The Simpsons (Classic): "Bart Gets Hit By A Car"
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The Simpsons (Classic): "Bart Gets Hit By A Car"

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The Simpsons (Classic)

"Bart Gets Hit By A Car"

Season 2, Episode 10

Let us now praise shady men. Today’s kick-ass episode of The Simpsons introduced two of the most beloved and least trustworthy supporting characters in the show’s rich and checkered history: super-smarmy “lawyer” Lionel Hutz and super-sketchy “doctor” Nick Riviera.

Phil Hartman would have killed as a correspondent on The Daily Show because he nailed the art of looking and talking like a responsible, respectable, contributing member of society, despite being insane and amoral underneath. He brings that gift to bear on his glorious portrayal of Hutz, a character that, like so many Simpsons fixtures, has transcended the show and become a pop culture archetype. Lionel Hutz isn’t just any shyster lawyer. He’s not even a shyster lawyer. He’s the shyster lawyer.

Yet we love him all the same, thanks to both brilliant writing (what a feast it must have been for John Swartzwelder, the writer of today’s episode, to be able to prominently feature Hutz, Riviera, Bart, Homer, and Mr. Burns in the same episode) and Hartman’s performance. Hartman makes a complete lack of scruples seem like an oddly winning quality; in a virtuoso turn, Hartman manages to smile a big cheesy, shit-eating grin with his voice. He’s smarm personified, a lawyer joke come to life and utterly, utterly irrepressible. Nothing can stop Hutz’s delusional faith in himself, especially reality.

In today’s episode, which was inspired by the semi-classic Jack Lemmon/Walter Matthau comedy The Fortune Cookie, Lionel Hutz appears, literally out of nowhere like an opportunistic sprite of some sort, to serve as the devil on Homer’s shoulder urging him to milk Mr. Burns hitting Bart ever so gently with his car into a million-dollar settlement. Of course, the bar prevents Hutz from promising a big cash settlement but that doesn’t keep him from, well, promising Homer a big cash settlement.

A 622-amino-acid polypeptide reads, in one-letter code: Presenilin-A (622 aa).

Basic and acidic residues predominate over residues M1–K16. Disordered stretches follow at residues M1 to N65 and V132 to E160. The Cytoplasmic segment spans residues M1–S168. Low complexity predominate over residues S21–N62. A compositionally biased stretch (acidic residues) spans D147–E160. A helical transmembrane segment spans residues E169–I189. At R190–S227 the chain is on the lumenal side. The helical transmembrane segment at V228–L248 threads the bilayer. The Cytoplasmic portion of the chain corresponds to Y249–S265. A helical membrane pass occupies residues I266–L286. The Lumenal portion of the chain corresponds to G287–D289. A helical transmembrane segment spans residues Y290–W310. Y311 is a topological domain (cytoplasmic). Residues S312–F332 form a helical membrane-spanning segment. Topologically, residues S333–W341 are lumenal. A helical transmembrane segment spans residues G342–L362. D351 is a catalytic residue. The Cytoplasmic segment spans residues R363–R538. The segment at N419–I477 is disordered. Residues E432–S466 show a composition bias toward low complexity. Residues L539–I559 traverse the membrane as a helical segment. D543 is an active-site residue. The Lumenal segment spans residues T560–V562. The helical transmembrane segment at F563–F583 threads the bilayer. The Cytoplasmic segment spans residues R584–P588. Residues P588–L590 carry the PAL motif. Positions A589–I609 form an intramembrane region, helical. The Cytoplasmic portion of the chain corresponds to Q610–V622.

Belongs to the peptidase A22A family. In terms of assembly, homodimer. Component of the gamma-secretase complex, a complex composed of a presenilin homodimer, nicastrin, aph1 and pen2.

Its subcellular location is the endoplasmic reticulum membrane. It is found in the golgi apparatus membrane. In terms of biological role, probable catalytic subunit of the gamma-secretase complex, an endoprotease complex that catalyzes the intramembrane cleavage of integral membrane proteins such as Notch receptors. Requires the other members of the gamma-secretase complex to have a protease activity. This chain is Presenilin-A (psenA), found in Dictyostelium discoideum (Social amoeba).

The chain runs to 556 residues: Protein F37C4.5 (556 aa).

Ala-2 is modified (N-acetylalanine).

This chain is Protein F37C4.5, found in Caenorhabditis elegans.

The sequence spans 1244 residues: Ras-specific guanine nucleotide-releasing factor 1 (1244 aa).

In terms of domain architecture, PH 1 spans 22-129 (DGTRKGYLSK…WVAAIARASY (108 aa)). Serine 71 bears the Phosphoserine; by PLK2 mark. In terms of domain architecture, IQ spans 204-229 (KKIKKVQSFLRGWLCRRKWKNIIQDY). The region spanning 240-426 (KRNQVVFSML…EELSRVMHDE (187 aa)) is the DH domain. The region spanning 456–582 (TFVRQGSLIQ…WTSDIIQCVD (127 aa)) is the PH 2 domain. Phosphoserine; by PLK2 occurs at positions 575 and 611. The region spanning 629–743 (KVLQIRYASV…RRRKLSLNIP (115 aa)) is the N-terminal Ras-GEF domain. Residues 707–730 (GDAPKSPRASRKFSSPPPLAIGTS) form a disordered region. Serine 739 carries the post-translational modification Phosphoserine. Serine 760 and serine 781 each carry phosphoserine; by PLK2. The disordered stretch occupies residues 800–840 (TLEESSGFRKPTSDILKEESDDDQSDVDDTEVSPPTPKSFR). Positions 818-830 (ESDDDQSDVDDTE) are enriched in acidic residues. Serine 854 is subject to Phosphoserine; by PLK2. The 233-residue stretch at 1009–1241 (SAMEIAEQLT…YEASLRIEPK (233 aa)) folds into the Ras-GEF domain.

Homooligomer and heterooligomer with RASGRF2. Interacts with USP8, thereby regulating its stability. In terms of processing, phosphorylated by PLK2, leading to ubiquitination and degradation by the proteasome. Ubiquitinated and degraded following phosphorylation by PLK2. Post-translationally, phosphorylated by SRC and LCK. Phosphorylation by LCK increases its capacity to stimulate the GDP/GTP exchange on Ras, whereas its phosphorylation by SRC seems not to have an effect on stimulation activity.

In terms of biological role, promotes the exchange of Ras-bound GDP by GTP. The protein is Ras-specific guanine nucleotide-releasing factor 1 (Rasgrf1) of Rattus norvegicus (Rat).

“Bart Gets Hit By a Car” is a morality play about a man who must choose between following the dictates of his wavering conscience or a payday big enough to change his life forever. Mr. Burns hits Bart with a car, sending him on a trip to heaven and then finally, to hell, where the Devil treats him like an old friend who's popped by for a visit. The hell sequence represents one of the show’s most elaborate and impressive animation set-pieces to date. It’s a cartoon take on Hieronymus Bosch filled with neat little details and nifty visual jokes.

His Satanic Majesty has undoubtedly been keeping close tabs on one of his prize pupils and most devoted accolades, but it is not quite Bart’s time to join his personal hero in the bowels of hell, so he returns to the land of the living to discover that Hutz has wiggled his way into the family by promising a fuck-ton of money in exchange for Bart’s suffering.

To that end, he takes Bart to Dr. Nick Riviera, a “doctor” who does nothing to conceal his shameless greed and dearth of medical credentials. He’s the antithesis of upstanding Doctor Hibbard. Instead, he's the Lionel Hutz of the medical world.

Today’s episode offered an embarrassment of riches, from the conflicting but equally exaggerated and self-serving accounts of the accident Mr. Burns and Bart provide in court to the sight gag of Mr. Burns and Smithers spying on Homer and Marge through the eye-holes of a painting.

In the end, it’s Marge who ends up doing the right thing by coming clean in court about Dr. Nick and Lionel Hutz’s shenanigans. Homer is predictably devastated. After a cartoonish and over the top beginning, the episode turns surprisingly poignant and emotional as a despondent Homer wrestles with his wife’s actions and whether he’ll ever be able to see her as anything other than the woman who cost him a million bucks.

The episode ends, in true sitcom form, with the status quo being preserved; of course, Homer still loves Marge. How could he not? Who else would put up with him so lovingly? The Simpsons don’t get to move on up to a higher social class, but they have a renewed appreciation of each other and the bond they share. That’s a profound victory in itself.  

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